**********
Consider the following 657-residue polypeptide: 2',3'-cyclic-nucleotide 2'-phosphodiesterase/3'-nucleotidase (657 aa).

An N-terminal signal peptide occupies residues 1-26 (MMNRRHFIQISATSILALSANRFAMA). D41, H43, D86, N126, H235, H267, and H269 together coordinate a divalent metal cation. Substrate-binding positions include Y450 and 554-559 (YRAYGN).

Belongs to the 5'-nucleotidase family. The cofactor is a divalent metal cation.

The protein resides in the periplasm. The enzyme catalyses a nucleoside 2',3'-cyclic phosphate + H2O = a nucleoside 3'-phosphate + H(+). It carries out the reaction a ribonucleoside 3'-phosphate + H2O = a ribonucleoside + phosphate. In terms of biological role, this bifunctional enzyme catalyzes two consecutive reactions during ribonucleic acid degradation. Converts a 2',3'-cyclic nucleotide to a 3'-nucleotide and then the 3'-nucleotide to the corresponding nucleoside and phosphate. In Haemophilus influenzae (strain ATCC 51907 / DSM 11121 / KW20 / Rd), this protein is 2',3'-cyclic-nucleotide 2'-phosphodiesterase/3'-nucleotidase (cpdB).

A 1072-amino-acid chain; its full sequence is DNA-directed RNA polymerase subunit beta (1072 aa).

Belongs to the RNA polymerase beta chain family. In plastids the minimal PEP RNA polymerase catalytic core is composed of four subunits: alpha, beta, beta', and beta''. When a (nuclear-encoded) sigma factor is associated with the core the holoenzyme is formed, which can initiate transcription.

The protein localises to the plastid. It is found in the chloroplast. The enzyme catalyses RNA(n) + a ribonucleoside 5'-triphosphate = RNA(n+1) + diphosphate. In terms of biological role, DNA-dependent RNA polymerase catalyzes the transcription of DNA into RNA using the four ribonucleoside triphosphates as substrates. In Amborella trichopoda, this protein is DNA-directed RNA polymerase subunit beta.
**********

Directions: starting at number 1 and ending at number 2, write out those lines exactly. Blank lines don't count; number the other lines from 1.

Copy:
Consider the following 657-residue polypeptide: 2',3'-cyclic-nucleotide 2'-phosphodiesterase/3'-nucleotidase (657 aa).

An N-terminal signal peptide occupies residues 1-26 (MMNRRHFIQISATSILALSANRFAMA). D41, H43, D86, N126, H235, H267, and H269 together coordinate a divalent metal cation. Substrate-binding positions include Y450 and 554-559 (YRAYGN).